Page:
Poor acting, no action or suspense, super-cheap effects, truly ghastly cinematography -- this thing is a seminar in bad film-making. Avoid, avoid.
The commenter who called "Never Send a Boy King to Do a Man's Job" an
homage to THE STING was on to something; I would add only that THE
STING should have been half this good. This two-parter, taken as one
feature-length episode, is quite simply the best single installment of
the best private eye series in the history of television.
Jim Rockford was always at his best (from the viewpoint of the series' audience) when he was running a scam on someone ("There's One in Every Port" was another winner), and here he runs a game to end them all, helping his pal Richie Brockelman (Dennis Dugan) get half a million bucks from a cutthroat businessman who bilked it out of Richie's father (Harold Gould, the one cast member who was also in THE STING). A pox on anyone who spoils one word of this one; suffice it to say there are games within games, and it's a swell ride all the way.
Special kudos to writer Juanita Bartlett, too.
I saw this special once, when it was broadcast in February 1970, and I
don't believe it has ever been seen from that day to this. Too bad,
because it's one of the most brilliantly funny hours in the history of
television. Two Adamses (Don and Edie) and two Dons (Adams and Rickles)
starred in a series of wonderful parodies of classic movies, each one
funnier than the last. All three of the stars (and if I recall
correctly, they were the entire cast except for narrator Charlton
Heston) were very gifted mimics, and they gave witty impressions of a
roster of classic stars -- Edie did her famous Mae West, Don A. his
equally famous William Powell. And Rickles and Edie did a dead-on spoof
of Clark Gable and Vivien Leigh in GONE WITH THE WIND.
This was an absolutely classic hour of TV comedy, and I dearly hope it still exists somewhere and will become available on video one of these days.
*** This review may contain spoilers ***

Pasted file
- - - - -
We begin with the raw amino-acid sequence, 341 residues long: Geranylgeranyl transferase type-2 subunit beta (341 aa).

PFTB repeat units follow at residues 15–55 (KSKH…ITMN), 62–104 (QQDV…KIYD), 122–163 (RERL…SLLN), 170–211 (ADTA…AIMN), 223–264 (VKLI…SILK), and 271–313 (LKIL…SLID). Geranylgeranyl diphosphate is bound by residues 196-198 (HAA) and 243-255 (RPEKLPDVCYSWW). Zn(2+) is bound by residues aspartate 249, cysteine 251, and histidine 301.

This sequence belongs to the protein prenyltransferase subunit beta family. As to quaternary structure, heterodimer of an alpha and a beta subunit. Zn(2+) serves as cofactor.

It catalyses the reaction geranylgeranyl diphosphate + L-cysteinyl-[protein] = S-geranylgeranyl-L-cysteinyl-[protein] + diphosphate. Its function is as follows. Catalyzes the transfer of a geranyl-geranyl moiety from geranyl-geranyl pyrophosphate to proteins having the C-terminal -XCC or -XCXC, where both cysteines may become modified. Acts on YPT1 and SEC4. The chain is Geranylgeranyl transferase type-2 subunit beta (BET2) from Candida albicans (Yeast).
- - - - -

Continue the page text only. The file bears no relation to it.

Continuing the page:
Let me make one thing clear right off the bat: I yield to no one in my
admiration for the 1936 version of SHOW BOAT. It's one of the great
movie musicals, and in getting the unforgettable performances of Paul
Robeson, Helen Morgan and Charles Winninger on film, producer Carl
Laemmle Jr. and director James Whale did a service to posterity that
future generations will be grateful for for centuries to come.
However, it was the nature of film-making in 1936, as in 1951 when MGM did their glossy remake, that the show had to be cut down to size to fit the medium. As much as I love the 1936 and like the 1951 versions, I never really understood what the big deal was about SHOW BOAT -- not until I saw this Paper Mill Playhouse production on Great Performances in 1989.
Here is SHOW BOAT restored to its lavishness of production and the epic sweep of its story. Like the original production, this one takes us through 40 years, from 1887 to the "present day" (i.e., 1927) -- from the post-Civil War South through the Chicago World's Fair of 1893 and the dawn of the ragtime era to the Charleston-dancing Jazz Age. It gives us the changing face of show business seen through the lives of the people who work in it, and the effects of time (and "the times") on four marriages: Magnolia and Gaylord, Capt. Andy and Parthy, Steve and Julie, and Queenie and Joe.
Performances are uniformly excellent. Is P.L. Brown Paul Robeson, or Shelly Burch Helen Morgan? Well, no, of course not -- but who is? Still, their performances are first-rate, both vocally and dramatically. Eddie Bracken was born to play Capt. Andy; it's a pity, perhaps, that he didn't do it 20 years earlier, but here, at 74, he still has the presence and energy the part calls for. Rebecca Baxter has probably the most demanding role in the show, aging from her teens to her 50s (plus, in this production, playing Magnolia's grown daughter Kim), and she's truly affecting; I dare anyone to sit dry-eyed through the scene where Magnolia learns that Gay has run out on her. Richard White as Gaylord, Ellia English as Queenie, Lee Roy Reams as Frank, Lenora Nemetz as Ellie, Marsha Bagwell as Parthy -- all are wonderful and can hardly be improved upon. The same goes for the huge chorus, whose vocal power on such songs as "Ol' Man River" and "Can't Help Lovin' That Man" is often thrilling. Add to this the excitement of seeing them all performing live, without prerecording, before a large and enthusiastic audience.